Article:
As we continue to tackle the impact the COVID-19 Level 4 lockdown is having on all of us I wanted to share some information which may assist both tenants and landlords in this time of uncertainty which surrounds us all.
What will happen to my job, my home, life as I knew it before COVID-19?
Although I am obviously unable to answer these questions, what I can help with is some education around what we do know in relation to residential tenancies during this time – The facts!
Communication is at the heart of every successful relationship, and this certainly is one of the most important components for tenants and landlords, particularly in our current situation.
At a time where much confusion and anxiety can exist, we want to ensure that all tenants and landlords have the answers they need surrounding COVID-19. The COVID-19 Response (Urgent Management Measures) Legislation Bill came into law on the 26 March,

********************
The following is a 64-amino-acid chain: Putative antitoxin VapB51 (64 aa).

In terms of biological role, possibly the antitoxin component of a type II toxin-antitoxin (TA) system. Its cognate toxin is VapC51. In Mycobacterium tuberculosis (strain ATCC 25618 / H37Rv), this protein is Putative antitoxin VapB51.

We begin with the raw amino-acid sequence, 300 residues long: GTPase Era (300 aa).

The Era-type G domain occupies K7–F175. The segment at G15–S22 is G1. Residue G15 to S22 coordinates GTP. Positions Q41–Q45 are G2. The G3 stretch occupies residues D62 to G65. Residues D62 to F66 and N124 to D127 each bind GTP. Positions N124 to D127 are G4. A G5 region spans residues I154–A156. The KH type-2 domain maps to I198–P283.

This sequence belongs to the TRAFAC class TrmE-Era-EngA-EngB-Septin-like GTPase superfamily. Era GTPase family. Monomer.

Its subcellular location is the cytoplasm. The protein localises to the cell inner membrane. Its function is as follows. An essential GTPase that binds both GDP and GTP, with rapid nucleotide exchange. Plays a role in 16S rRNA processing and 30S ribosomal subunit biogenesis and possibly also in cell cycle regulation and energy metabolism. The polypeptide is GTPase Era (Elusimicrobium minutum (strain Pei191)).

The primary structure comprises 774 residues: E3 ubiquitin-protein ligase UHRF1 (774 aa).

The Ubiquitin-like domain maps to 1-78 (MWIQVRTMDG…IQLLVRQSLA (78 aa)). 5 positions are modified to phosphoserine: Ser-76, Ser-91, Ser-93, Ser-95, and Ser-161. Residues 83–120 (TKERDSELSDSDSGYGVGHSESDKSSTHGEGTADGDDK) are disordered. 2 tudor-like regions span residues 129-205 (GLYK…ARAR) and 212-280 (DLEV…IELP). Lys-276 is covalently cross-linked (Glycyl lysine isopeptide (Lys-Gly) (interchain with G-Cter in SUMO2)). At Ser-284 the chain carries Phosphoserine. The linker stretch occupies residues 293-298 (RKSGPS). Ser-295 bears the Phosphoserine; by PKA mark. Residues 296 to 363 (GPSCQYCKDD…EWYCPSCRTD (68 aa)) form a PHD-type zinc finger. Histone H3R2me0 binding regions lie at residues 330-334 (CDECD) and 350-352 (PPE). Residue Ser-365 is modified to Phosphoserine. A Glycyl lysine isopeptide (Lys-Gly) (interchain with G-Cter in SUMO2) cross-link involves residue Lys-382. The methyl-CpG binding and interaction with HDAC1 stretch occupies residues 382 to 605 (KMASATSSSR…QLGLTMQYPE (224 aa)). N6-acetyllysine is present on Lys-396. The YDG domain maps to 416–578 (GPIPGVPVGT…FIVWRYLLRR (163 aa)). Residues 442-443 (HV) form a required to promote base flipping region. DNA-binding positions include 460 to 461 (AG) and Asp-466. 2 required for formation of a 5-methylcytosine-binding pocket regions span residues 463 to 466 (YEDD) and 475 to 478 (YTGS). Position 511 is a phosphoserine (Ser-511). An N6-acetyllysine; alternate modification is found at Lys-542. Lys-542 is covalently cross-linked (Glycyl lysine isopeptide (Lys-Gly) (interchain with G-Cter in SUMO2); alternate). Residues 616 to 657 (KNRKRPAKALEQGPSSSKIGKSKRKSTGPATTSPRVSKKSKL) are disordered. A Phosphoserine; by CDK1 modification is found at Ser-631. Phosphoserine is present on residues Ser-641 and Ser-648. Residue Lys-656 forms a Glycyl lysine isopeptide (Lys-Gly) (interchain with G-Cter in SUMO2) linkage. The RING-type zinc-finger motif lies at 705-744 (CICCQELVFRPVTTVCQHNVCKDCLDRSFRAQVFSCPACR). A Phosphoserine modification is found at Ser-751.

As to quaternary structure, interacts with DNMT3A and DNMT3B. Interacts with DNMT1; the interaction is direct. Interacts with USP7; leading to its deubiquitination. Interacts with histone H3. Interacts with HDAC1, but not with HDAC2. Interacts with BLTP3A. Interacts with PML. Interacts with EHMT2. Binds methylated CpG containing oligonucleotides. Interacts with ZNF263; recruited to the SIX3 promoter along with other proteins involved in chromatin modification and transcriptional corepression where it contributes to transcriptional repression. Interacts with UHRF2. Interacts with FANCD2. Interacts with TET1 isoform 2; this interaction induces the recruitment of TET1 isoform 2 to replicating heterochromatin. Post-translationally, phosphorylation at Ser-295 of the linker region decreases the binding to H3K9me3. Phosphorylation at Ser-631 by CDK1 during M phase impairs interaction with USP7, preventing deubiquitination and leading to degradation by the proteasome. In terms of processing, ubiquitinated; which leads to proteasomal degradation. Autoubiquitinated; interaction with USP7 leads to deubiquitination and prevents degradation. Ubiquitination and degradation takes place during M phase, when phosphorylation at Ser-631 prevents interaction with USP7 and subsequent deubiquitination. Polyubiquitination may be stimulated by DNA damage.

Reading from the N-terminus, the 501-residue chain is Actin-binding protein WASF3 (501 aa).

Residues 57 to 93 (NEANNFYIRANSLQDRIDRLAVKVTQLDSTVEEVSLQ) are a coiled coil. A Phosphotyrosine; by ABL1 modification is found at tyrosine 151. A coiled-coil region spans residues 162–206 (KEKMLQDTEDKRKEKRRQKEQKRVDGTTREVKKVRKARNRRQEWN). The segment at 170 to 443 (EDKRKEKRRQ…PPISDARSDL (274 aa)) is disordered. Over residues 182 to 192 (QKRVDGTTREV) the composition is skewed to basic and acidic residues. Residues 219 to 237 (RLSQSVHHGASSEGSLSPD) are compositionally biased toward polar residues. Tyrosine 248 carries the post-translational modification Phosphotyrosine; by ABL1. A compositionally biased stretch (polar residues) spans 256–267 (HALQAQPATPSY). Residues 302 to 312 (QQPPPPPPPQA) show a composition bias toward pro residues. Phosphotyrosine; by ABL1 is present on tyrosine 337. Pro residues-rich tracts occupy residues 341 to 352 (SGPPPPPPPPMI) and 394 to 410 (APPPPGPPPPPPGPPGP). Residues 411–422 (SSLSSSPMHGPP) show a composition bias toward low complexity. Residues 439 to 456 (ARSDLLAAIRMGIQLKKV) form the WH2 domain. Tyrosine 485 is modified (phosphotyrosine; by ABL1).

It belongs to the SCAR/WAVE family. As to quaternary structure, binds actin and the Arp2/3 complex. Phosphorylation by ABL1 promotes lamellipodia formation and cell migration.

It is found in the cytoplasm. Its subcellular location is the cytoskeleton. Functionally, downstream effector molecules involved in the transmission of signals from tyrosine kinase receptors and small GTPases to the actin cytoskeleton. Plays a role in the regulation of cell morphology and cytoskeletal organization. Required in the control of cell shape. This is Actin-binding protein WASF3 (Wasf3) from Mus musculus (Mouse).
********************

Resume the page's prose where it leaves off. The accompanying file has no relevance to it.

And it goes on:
creating a number of changes both tenants and landlords should be aware of.
Tenancy Terminations or Vacating Notices
• Under the emergency legislation, tenants cannot be given notice to vacate their property for at least three months (until 26 June). This exclusion period may be extended for a further three months (until 26 September).
• Vacating notices that were previously sent but were yet to come into effect are now void.
• Tenants can still give normal vacating notice as per pre- COVID-19 rules (e.g. 21 days notice in periodic tenancy etc).
• Landlords cannot terminate a tenancy unless for very specific reasons outlined in the new Act. If a landlord has already given a termination notice that was due to come into effect, the notice is now void unless it falls under one of these reasons. They are:
• Substantial property damage
• Assault or threatening behaviour
• Abandonment of the property
• Significant antisocial behaviour
• Rent arrears of 60 days or more.
• Under the emergency legislation, rents are now frozen at their current level for a minimum of 6 months (until 26 September).